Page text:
Mary Barz wrote a column last week for the Morning Sun extolling the virtues of "Sexual Risk Avoidance", or abstinence only education. I don't know where she got her statistics from, but they were a real doozy. And the quotes? The quotes were even better.
According to Barz, SRA programs "approach sexuality from a holistic approach and further develop the concept of abstinence to empower youth to make the best choices to achieve optimal health".
I repeat: What a crock of shit.
Abstinence-only programs don't empower kids. They attempt to control them.
Barz operates on a system of flawed assumptions about "Abstinence Plus" programs. For one, she assumes that the only teens that need them are those that are sexually active. She says:
The National Center for Health Studies (NCHS) reports that 72 percent of boys and 73 percent of girls, ages 15-17 have never had sexual intercourse. By teaching the Risk Reduction method (Abstinence Plus) to only those teens that are sexually active we ignore the majority who choose abstinence.My question is: How do Risk Reduction programs ignore those that do choose to abstain?
I don't understand how giving kids a greater grasp of reproduction is a bad thing. If they choose not to have sex, great. If they choose to have sex, as teens or at any point in the future, they have accurate information. Talking to kids about sex doesn't mean they are going to run out and do it. In fact, if sex ed is effective, it should be exploring all options with kids--including abstinence. Accurately, equitably, and fairly.
She also writes:
And, when we lump all teens into a category of "hormonally active and easily persuaded" we reduce all teens to a level that makes them no more teachable than the family pet. Why must we set the bar so low?"My question is: Why is sex something we need to train teens not to do?
With SRA, discussions are designed to empower ALL teens to receive information to make the best and healthiest sexual choice, which is to abstain, regardless of their previous sexual experimentation.It empowers all students...except those that decide to have sex. Those students it alienates and isolates. Oh, and those students who are sexually active would of course be the ones most a risk.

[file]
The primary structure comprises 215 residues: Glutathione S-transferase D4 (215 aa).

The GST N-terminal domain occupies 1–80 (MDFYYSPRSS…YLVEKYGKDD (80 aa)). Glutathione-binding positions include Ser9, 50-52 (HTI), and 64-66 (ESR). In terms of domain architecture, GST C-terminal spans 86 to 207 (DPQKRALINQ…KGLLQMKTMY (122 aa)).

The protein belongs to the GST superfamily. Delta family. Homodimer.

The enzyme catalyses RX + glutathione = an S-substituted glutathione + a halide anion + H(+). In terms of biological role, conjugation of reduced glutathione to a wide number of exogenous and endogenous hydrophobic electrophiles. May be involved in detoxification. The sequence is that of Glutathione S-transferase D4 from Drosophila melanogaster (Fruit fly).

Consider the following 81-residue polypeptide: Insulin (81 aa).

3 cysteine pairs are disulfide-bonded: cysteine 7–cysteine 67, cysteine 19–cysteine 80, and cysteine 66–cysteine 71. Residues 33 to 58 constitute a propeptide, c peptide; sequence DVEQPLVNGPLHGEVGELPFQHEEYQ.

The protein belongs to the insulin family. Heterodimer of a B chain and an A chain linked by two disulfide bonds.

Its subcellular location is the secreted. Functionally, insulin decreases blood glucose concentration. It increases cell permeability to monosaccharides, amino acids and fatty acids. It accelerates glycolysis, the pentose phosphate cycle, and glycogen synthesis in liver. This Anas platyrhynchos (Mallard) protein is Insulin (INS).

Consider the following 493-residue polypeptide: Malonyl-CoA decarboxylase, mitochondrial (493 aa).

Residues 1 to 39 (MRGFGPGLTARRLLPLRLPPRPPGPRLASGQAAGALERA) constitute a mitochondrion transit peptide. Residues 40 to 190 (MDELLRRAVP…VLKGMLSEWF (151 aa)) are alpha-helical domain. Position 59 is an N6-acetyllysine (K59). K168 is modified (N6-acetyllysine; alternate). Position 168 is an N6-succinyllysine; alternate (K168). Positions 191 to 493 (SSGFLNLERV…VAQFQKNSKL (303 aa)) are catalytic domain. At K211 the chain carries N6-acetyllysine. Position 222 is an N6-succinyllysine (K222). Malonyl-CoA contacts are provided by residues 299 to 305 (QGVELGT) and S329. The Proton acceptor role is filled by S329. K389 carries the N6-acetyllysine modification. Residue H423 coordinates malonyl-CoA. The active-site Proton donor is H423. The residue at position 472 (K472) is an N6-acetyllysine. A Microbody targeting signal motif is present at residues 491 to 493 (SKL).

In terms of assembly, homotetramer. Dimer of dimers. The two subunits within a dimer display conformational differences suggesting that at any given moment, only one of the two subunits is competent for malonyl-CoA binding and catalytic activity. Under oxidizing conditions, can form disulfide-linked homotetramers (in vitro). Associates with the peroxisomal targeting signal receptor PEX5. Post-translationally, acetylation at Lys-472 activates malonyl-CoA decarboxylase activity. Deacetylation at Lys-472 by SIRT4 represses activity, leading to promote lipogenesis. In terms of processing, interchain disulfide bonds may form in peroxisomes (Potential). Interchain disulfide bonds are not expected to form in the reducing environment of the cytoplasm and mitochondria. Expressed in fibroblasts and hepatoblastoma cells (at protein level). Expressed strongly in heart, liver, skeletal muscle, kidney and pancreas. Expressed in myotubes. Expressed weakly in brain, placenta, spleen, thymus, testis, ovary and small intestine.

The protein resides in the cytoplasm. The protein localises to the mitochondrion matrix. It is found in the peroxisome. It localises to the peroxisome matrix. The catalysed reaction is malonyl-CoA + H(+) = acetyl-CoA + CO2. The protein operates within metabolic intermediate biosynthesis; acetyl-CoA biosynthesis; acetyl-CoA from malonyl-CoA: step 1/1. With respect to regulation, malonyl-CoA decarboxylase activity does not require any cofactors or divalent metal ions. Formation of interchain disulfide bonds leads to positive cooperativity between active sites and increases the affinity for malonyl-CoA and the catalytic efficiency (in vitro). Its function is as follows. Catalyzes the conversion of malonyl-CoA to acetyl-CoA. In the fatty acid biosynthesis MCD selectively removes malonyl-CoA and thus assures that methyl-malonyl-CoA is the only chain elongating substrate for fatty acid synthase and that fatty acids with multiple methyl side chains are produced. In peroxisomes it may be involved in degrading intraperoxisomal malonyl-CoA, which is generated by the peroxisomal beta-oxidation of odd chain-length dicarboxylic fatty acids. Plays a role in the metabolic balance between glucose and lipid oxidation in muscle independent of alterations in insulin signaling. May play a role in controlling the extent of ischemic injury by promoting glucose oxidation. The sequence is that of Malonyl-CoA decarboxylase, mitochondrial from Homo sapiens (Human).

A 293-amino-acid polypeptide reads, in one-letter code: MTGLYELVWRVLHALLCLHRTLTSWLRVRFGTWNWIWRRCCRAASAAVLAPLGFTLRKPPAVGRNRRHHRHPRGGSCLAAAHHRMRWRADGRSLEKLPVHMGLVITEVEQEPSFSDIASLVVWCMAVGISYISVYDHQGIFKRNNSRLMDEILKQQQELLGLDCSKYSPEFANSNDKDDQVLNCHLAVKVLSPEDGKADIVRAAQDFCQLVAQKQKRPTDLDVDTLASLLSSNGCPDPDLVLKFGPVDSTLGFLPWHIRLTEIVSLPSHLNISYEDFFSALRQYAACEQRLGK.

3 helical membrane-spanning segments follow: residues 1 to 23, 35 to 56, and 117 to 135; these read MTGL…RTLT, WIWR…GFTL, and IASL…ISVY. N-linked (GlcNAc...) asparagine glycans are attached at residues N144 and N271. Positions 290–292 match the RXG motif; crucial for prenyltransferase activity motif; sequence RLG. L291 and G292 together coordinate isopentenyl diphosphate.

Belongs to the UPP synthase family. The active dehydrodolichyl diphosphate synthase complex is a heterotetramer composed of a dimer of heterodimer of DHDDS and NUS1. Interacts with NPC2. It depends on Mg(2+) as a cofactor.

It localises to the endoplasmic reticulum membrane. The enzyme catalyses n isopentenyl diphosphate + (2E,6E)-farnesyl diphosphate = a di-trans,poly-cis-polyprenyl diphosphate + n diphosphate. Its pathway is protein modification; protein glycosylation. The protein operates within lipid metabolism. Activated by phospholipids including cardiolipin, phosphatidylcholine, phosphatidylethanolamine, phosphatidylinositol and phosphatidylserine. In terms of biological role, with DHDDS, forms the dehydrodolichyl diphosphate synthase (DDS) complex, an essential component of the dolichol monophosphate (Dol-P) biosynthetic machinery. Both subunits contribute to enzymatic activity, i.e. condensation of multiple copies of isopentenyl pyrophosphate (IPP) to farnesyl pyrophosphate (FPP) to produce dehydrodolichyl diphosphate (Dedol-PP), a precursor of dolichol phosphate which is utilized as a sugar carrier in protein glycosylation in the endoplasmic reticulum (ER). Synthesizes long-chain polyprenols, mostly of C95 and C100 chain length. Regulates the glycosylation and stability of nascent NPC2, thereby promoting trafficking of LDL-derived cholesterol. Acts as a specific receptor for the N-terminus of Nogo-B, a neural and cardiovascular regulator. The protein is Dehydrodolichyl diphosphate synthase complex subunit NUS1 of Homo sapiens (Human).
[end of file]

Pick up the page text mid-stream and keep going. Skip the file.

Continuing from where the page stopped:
SRA education is a comprehensive teaching approach that focuses on real life struggles that teens face as they navigate the sexual minefields of the 21st century. SRA programs include topics bout how to avoid unhealthy relationships and identify healthy relationships, and how to develop skills to make good decisions. With accurate medical information, SRA program also include information about contraceptives and their effectiveness in preventing STIs and pregnancy, and practical ways to avoid inappropriate sexual advances.This paragraph was honestly a big heaping pile of WTF for me. Let me break it down.
For one, "sexual minefields" is ridiculous. Sexuality isn't a battlefield. It's not a war. It's a natural part of the human experience. Classifying it as anything else is damaging--potentially greatly damaging--to young people.
Then, there's the concept of healthy versus unhealthy relationships. In the context of SRAs, what does that look like? Does that many that any relationship that broaches the sexual is unhealthy? There's also the idea of "best" and "good decisions", which imply that sex outside of the parameters of the program is always bad. This too is unhealthy and potentially damaging.
The problem with Abstinence-Only in all of its forms is that it's a victim of its own confirmation bias. When you seek have a program that is based on pushing an agenda, that's a natural outcome.
Over and above all of the issues with her statements (including grammatical and poor sources), we've covered time and time again that Abstinence-Only doesn't work. Abstinence groups continue to refute this claim--but the studies themselves continue to pile up.
Sex education programs should cover all of the options available to teens. It should cover relationships, and what they look like. It should cover how relationships are portrayed in the media versus what real life looks like. And yes, it should cover the idea that sex can be a good thing, and that your sexuality is not a plague. None of that is "lowering the bar" for our kids.
True empowerment is understanding all of your options and making (and owning) your own decisions.